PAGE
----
Names of American cities and states can be tricky for non-natives to pronounce.
Raleigh, NC: This city being recently ranked #10 of best places to live in the U.S., you may want to move there soon. So pronounce it correctly: RAW – lee.
Albuquerque, NM: For sure, this name is of Indian origin, with a spelling like that. A U.S. city with one of the highest elevations (over 5000 feet), it was also where the hit TV series “Breaking Bad” was filmed. Pronounced AEL – b’ – ker – kee.
Tucson, AZ: Looks like TUKK – sun; no…it’s TOO-sahn. And it wins the award for “sunniest” US city: Tucson gets 360 days of sunshine per year!
Phoenix, AZ: Like the mythological bird who rose back to life from the ashes, this city’s name is pronounced FEE – niks. An odd spelling…you can always spot words of Greek origin a mile away.
Chicago, IL: Several explanations as to the origin. Originally coined “Checagou” by the French explorer Robert de la Salle, we need to use French CH pronunciation. It’s shih – KAH – go. No “chi” in this name.
Illinois: Algonquian Indian roots, again Francophiled when the French came through, thus the silent S: ih – l’ – NOY.
Indianapolis, IN: Home to the largest single-day sporting event in the world (the automobile race Indy 500, held every Memorial Day weekend) the pronunciation of this city’s name often crashes. The stress is on the “A”: in – dee – uh – NAE – p’ – lis (not POU – lis).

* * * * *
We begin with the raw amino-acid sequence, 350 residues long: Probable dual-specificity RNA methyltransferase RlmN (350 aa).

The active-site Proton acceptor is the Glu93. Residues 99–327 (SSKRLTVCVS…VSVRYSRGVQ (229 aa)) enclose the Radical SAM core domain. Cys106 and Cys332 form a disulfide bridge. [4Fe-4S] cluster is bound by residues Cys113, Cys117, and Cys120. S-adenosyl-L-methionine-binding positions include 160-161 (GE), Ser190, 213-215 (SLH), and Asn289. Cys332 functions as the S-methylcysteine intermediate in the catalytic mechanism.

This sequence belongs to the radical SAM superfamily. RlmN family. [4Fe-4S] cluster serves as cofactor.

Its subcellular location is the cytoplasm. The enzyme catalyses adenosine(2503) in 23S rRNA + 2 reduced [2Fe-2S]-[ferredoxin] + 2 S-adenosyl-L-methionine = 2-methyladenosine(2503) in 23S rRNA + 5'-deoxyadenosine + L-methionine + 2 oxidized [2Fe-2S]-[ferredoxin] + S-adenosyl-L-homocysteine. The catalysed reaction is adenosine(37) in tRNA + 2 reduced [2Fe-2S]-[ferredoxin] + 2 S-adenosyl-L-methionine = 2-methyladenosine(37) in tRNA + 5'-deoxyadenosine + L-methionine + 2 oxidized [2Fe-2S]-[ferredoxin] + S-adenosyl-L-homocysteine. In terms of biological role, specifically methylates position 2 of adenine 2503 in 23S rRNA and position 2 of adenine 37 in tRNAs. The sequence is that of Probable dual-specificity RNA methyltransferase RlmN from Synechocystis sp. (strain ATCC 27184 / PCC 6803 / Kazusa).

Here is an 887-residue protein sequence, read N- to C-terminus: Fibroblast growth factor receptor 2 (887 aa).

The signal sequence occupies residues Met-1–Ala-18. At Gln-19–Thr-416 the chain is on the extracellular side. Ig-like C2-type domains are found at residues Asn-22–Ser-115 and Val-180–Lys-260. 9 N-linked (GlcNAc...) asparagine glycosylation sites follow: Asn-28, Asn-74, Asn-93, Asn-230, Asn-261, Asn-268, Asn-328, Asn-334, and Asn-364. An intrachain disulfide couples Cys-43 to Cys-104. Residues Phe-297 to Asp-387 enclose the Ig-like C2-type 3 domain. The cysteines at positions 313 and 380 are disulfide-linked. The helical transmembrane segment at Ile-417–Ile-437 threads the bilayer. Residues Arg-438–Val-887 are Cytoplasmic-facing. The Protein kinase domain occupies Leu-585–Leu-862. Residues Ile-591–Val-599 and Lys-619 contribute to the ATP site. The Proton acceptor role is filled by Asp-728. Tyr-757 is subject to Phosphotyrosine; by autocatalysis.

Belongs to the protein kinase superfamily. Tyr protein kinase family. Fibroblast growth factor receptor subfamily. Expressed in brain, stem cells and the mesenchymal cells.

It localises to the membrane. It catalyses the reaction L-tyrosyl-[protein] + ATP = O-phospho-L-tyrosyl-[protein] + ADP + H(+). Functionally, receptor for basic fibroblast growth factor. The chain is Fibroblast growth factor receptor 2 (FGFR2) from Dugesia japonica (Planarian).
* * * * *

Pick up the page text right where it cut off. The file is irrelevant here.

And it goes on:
Missouri: Not “misery”. Pronounce it meh – ZER – ree (The “ZER” rhymes with “her”).
Arkansas: Surprisingly, not “AR” + “Kansas”. It’s AR – kin – saw. French explorers were spending time there, but not in Kansas. Kansas is KAEN – zis.
Greenwich, CT. Pronounced the same as “Greenwich Village” and “Greenwich Mean Time”. No “green” in this name. It’s GREH – nitch. (Although some sources indicate that the old English pronunciation used to be GRIH – nitch.) But never “green witch”.
Vermont: Named by French explorer Samuel de Champlain (originally “Verd Mont”, describing the Green Mountains), you should not say it the French way with the stress on “Verd”. Stress should be: ver – MANT.
Montpelier, VT: Mais oui, but it looks so French. True, the capital of Vermont, Montpelier is named after the French city of Montpellier. But pronounce it à la Super-American: mant – PEEL – yer. Many of my family members live in Vermont, and I still remember the moment my brother totally cracked up when I pronounced it the French way.
Notre Dame, IN: Another one…probably the most butchered French name of them all! The way Americans pronounce it, it should be spelled: Noderdame (no – der – DEIM). The university of the same name is pretty hot stuff as far as athletics go, but still!
Omaha, NE: Pronounce it OU – m’ – ha. Known as the “Oracle of Omaha”, investor magnate Warren Buffet was born in Omaha and still resides there now. Fun WB fact: On his first income tax return in 1944, Buffett took a $35 deduction for the use of his bicycle and watch on his newspaper delivery paper route (Wikipedia).
Houston, TX: Most people know the pronunciation is HYOO – stin. Unfortunately, Houston Street in New York City deviates. It’s HAU – stin Street. If you mispronounce it, we smile and assume you are new to New York. 🙂
Staten Island, NY: “Staten” does contain the word “state”, but it’s “STAE – tin”, not “STATE – in”. Rhymes with “Latin”.
New York: Surprising to many, but always on the list. If you, like so many non-natives, mis-stress it, you may end up with your driver taking you to Newark (NEW – werk). It’s New YORK.
Also keep in mind:
Place names that end in “-ton” (Washington, Hamilton, Southampton ): say “tin”
Place names that end in “land” (Maryland, Staten Island, Ireland): say “lind” (exceptions being Thailand and Disneyland)